Background: Science Citation Index Expanded (SCIE) is one of the most important indexes that medical journals aspire to be covered by. Currently, SCIE indexes 14,840 peer-reviewed journals across 178 disciplines. Among these journals are 3445 medical journals, divided into more than 40 subject categories. Objectives: To reveal the impact and contribution of medical journals from Balkan countries through the Journal Impact Factor of those journals, the number of articles published by them, and the number of times those articles have been cited. Methods: Balkan countries are countries that fall or fully or partly within the Balkan peninsula. All medical journals from those countries listed in the SCIE were ranked based on cumulative citations between 2000 and 2020. Among them, the top 50 journals in terms of cumulative citations were chosen for the study, which analysed the data on 129,259 research articles and reviews that covered 27 different subject categories within the broad field of medicine. The countries were Bosnia & Herzegovina, Croatia, Greece, North Macedonia, Romania, Serbia, Slovenia, and Turkey Results: The top 50 journals included those published from eight Balkan countries. Turkey had the most journals (21) in the Web of Science (WoS) and Greece had 13 but, when ranked in terms of the number of journals in WoS per million people, Croatia topped the list, with 1.22 journals per million of its population, followed by Greece (1.21 journals). The top-cited journals were Anticancer Research (206,226 citations), International Journal of Oncology (171,654), Oncology Reports (157,467), Molecular Medicine Reports (82,009), and Oncology Letters (69,161). Oncology was the most cited subject category and Croatia, the country with maximum interaction with other Balkan countries, that is, papers in Croatian journals cited journals published from the maximum number of Balkan counties. Conclusion: The study provides insights into the last two decades of progress in academic publishing and in the performances of medical journals published from Balkan countries.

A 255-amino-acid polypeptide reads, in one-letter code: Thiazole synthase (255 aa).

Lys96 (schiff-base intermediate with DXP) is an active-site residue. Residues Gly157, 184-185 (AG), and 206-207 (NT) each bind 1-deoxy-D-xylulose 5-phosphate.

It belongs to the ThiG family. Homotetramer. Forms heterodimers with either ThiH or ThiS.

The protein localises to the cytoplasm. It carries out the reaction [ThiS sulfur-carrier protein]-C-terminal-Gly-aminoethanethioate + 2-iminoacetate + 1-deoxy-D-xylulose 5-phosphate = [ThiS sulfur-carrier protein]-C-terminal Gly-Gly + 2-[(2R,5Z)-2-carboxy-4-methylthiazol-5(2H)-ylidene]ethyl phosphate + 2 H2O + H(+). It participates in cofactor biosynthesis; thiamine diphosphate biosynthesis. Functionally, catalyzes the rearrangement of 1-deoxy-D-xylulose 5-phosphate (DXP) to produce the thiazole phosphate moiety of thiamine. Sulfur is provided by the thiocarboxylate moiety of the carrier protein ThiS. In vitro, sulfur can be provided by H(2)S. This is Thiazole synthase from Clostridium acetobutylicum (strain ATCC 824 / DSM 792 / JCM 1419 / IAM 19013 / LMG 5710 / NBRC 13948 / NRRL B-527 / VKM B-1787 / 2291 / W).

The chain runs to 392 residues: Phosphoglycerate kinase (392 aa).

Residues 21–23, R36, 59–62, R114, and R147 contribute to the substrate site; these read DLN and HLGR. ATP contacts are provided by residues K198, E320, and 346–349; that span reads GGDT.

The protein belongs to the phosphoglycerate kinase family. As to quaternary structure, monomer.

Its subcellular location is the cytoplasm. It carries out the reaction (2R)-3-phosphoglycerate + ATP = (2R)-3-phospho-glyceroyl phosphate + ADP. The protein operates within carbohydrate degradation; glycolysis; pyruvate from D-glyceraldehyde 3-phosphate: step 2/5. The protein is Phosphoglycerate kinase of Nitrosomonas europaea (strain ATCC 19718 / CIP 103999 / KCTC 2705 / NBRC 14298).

European Science Editing, Volume 47; https://doi.org/10.3897/ese.2021.e69596
Background:Many physicians in Turkey are both clinicians and researchers, and publishing their research contributes to better patient care as well as to career advancement. Objective: To identify the barriers faced by Turkish physicians to writing research papers and getting them published. Methods:Respondents were asked, through eight multiple-choice questions, about the difficulties they faced in writing research papers and in getting them published in journals. We also searched published literature for accounts of similar difficulties and answers to the question ‘What is your purpose in writing scientific publications?’ Results:A total of 18% (155 of 871) of physicians completed the questionnaire. About the difficulties faced in writing, 82 out of the 155 participants, or 57%, reported problems in finding financial support; 58 (40%), in obtaining required permissions and clearances; 65 (45%), in acquiring relevant skills, especially those related to data analysis or statistics; and 42 (29%), in language-related skills. About the difficulties in getting their papers published in journals, 85 (60%) said that they tried to overcome the difficulties by searching for appropriate solutions on the internet; 66 (47%) sought help from experienced colleagues; and 47 (33%) needed professional help in English translation and editing. Need for financial support was reported by a significantly (p = 0.04) larger proportion of associate professors or full professors (69%) than that of residents (47%) and fellows (45%). Conclusion: The main problems that Turkish physicians face in preparing scientific manuscripts were lack of financial support, inadequate knowledge of data analysis and statistics, and the paperwork involved in obtaining required approvals and permissions—problems that were common to the departments of internal medicine and of surgery. The primary motivation for writing and publishing was career advancement, especially through promotion to a higher academic rank.
European Science Editing, Volume 47; https://doi.org/10.3897/ese.2021.e75834
The digital age has enabled unprecedented opportunities in the dissemination of information. Thanks to the Internet, research results are available to virtually anyone in the world. Thanks to platforms such as the Open Journal System, a scientific journal can be published by practically anyone with minimal demands on resources, and even a relatively small editorial team can focus more on the quality of published articles than on the editorial process itself. Nevertheless, publishing procedures have recently been adopted which do not allow parts of readers to have seamless access to the content of scientific articles.